Chelsea’s Review: Now I know you can’t strong arm pie, you just need enough resources to gently will it into being.
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My mom could be described as a functional cook during my growing up years. She fried or stewed it up and slung it on the table to keep us all alive, and for that I am eternally grateful. My take-away from Mom’s cooking was pie. She was one of those working moms who used as many convenience food-preps as she could, but she always made her own pie crust. I used her rolling pin in my own kitchen for a long time. For Mother’s Day weekend, I decided to make a pie in her honor, though my current methods are a bit different from hers.
Since I never had as many kids to corral as she did, I had more time to perfect my culinary skills over the years, using the freshest ingredients and shopping for organic produce. Pie is a family favorite here at the Hobbit House. In addition to the many pie recipes in the vegetarian cookbooks on my shelves, I have two books solely dedicated to pie making. Pie perfection did not come quickly or naturally. I spent years in research and development mode but my family ate every slice anyway.
Mom made her own crusts, a skill I much admired as I watched her mix simple ingredients in our kitchen. She rolled out perfect circles with minimal fuss, then loaded them up with canned pie filling. I’m not complaining; I ate them with gusto. As I entered my own pie-making career, I decided fresh fruit was the way to go. Fruit pies are the perennial favorite in this house, though I sneak in a pumpkin or cold, yogurt-based pie on occasion.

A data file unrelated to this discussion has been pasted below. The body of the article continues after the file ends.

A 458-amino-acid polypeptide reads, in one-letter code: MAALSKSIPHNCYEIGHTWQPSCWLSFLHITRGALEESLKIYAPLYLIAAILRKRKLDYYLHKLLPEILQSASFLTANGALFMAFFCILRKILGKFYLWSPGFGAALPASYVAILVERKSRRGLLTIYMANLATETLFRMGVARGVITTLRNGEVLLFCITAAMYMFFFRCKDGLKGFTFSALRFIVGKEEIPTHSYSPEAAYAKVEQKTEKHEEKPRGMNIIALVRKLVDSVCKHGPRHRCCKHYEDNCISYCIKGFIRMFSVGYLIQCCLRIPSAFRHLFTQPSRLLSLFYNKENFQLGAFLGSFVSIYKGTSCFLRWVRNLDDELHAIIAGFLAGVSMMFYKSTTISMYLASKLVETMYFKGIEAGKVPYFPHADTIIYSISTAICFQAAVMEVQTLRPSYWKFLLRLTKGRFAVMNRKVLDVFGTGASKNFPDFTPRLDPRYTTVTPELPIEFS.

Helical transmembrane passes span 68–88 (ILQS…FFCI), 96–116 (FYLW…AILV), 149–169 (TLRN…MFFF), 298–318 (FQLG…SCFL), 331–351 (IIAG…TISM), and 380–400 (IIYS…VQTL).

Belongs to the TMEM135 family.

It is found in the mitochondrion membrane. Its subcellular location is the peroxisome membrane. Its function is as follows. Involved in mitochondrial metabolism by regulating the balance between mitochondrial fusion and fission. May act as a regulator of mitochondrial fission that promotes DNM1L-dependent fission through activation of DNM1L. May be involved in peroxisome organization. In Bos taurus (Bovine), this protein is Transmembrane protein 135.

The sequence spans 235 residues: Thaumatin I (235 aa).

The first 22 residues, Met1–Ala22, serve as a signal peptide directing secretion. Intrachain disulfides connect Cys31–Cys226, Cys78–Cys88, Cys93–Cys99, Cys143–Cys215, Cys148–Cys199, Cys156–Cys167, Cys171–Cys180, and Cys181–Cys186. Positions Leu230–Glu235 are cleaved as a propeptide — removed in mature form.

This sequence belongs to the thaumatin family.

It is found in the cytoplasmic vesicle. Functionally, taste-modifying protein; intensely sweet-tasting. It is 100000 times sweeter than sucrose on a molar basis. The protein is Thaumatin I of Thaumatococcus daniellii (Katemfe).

My first pie was apple. Before I had the pleasure of owning a thousand cookbooks, I “winged it.” How hard could it be to make a crust and throw some apples into it? I didn’t understand the chemistry that went into making a pie crust, nor the alchemy of heat applied to fresh fruit. Plain old pie pastry has four ingredients: flour, salt, fat and water. When I first put these essentials together, I got such a crumbly concoction, I added more water from the tap. As a result, I could slam the rolling pin on top of that wad and lift it off the counter. It stuck to everything it touched, so I added more flour. By that time, flour coated most surfaces of my kitchen. Crust rolling became more like a snowy wrestling match than a simple baking skill. I finally got it to the point of uneven semi-roundness, flat enough to press into my pie plate as a holder of yummy fruity ingredients.
I cut up the apples and tossed them in with a bit of sugar and proceeded with buffeting the top crust into a suitable size and shape. The fun part was cutting a design into the top for decoration (and as I later found out, to let out the steam). I made a creative little slash, then crossed it into an X. There’s a trick to getting the top crust onto the top of the filling. I did not know that trick at the time of my first pie bake. I scraped it loose from the countertop with a butter knife and dragged it to the edge of the counter. I balanced the full pie plate just below counter level and slid the top crust onto it. Sort of. I placed the pie plate back onto the counter and made some drag and drop adjustments in order to get my fancy X into the center. I squeezed the top and bottom crusts together around the perimeter in an artistic recreation of an idyllic mountain range. Into the oven, 350 degrees sounded about right, for about an hour, I recalled from watching my mother making pie magic in my childhood home.
Here is the first (or maybe third) rule of eating homemade pie: It needs to rest. I don’t know how my mom kept us out of the kitchen while the pie rested, the smell is so attractive. I think now of the old tv shows where a kid steals a pie that had been resting on the window sill. It never occurred to me during my first pie attempt that there was a reason pies were sitting there in the window. I now know the crust should cool for maximum flakiness and the filling needs time to coalesce into a formative gel of juice and fruit.